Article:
Prioritizing strategic initiatives and projects

This article is the fourth of an eight-part series to help you break through traditional growth barriers.  Any one of these eight lessons, applied with confidence and persistence, can make a difference.  Collectively, they can drive significant outcomes.   Are you ready to begin a journey of Breakthrough Growth?

In the last article, we talked about the action plan and how you will identify specific initiatives that will operationalize your strategy.  Let’s dig into the process for creating them.

In most companies there are more high priorities than there are resources to assign to them.  Many companies make the mistake of allowing individual departments to champion their own highest priorities and dedicate resources to them without looking at resource needs across the whole organization.  This typically causes some projects to be under-resourced, and produces conflicts among team members.

Step One: Assign a Champion to Each Initiative

To avoid this, assign each strategic initiative to a champion, and charge that champion with doing a deep dive into the projects that will implement the initiative.  The goal is to determine if the initiative will net the benefits the team hopes it will, how much resource it will take, what kind of obstacles it will face, and the timetable.  Resources include capital expenditures, human resources, and equipment.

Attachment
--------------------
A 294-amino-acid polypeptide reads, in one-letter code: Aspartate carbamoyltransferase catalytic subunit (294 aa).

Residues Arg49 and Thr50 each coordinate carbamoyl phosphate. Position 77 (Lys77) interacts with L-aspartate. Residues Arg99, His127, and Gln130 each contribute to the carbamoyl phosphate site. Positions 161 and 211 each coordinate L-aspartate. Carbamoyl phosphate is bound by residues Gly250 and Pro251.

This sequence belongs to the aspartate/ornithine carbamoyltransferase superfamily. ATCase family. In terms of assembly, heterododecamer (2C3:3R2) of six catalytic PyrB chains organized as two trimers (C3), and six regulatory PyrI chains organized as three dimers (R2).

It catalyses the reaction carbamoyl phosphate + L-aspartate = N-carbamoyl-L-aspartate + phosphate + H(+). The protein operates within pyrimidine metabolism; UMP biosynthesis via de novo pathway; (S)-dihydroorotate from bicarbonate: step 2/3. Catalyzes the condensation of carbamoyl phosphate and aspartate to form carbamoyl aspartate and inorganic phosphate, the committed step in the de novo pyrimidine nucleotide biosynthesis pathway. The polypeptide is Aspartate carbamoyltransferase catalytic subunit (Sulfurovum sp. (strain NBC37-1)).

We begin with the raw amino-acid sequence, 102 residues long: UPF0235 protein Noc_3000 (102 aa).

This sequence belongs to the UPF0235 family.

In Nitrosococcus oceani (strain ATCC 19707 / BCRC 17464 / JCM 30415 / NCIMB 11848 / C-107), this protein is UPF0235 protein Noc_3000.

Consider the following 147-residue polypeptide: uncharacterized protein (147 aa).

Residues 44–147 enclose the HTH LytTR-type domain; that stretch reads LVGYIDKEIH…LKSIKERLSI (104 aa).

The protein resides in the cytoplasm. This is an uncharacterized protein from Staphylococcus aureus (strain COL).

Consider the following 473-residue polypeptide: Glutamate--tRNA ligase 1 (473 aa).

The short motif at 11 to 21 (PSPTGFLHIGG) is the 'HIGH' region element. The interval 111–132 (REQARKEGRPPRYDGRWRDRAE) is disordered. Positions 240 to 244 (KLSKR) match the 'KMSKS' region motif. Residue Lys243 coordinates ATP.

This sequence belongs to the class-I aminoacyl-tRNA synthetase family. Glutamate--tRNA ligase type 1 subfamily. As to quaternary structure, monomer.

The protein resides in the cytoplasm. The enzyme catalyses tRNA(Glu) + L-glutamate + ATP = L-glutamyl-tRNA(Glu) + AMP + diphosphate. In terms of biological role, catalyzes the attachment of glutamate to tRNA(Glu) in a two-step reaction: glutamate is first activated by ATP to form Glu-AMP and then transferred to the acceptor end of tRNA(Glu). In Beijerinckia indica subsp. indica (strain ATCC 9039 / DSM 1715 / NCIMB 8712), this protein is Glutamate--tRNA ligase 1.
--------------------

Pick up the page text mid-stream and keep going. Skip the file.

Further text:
Each champion should go back to the planning team with a list of projects that will achieve the goals of the initiative he or she is championing, and one of three recommendations:  go now, go later, or don’t go at all.

Step Two: Prioritize the Initiatives and Projects

Armed with this deeper understanding, the team now needs to prioritize the list of initiatives and the projects that will implement those initiatives.

The reason it is important to have a prioritized list of initiatives and the projects that implement them is that we are dealing with unknowns.  No matter how well a group scrubs the initiatives and projects before they dive in, something unexpected always happens.  Most times things aren’t as simple as they seem.

When we hit speed bumps…and we will…things might take more time and resource than we thought. If that happens, we need to know what to put on hold or cut from the list.  Never take some resource from all of the projects; this will cause all of them to fail.  Cut one project, the lowest ranked.  You have all agreed that of all the projects on the list it is the least in terms of making an impact.  It is better to do the rest well, with adequate resource, than do all of them mediocre with limited funds.

The Prioritized List

At this stage, the list of projects has been scrubbed and the priorization is owned by the team.  They all agreed the projects can be done, what the expected results are and what resources they will take.  Rather than departments fighting each other for resources and support they have all bought in to the high priority list and understand its implications for the organization.

One client told me that a side benefit of this clarity is that they completed their budget process one month faster because everyone understood and supported the priorities.  WOW!

Next week, we’ll look at setting the timeline for your prioritized projects.


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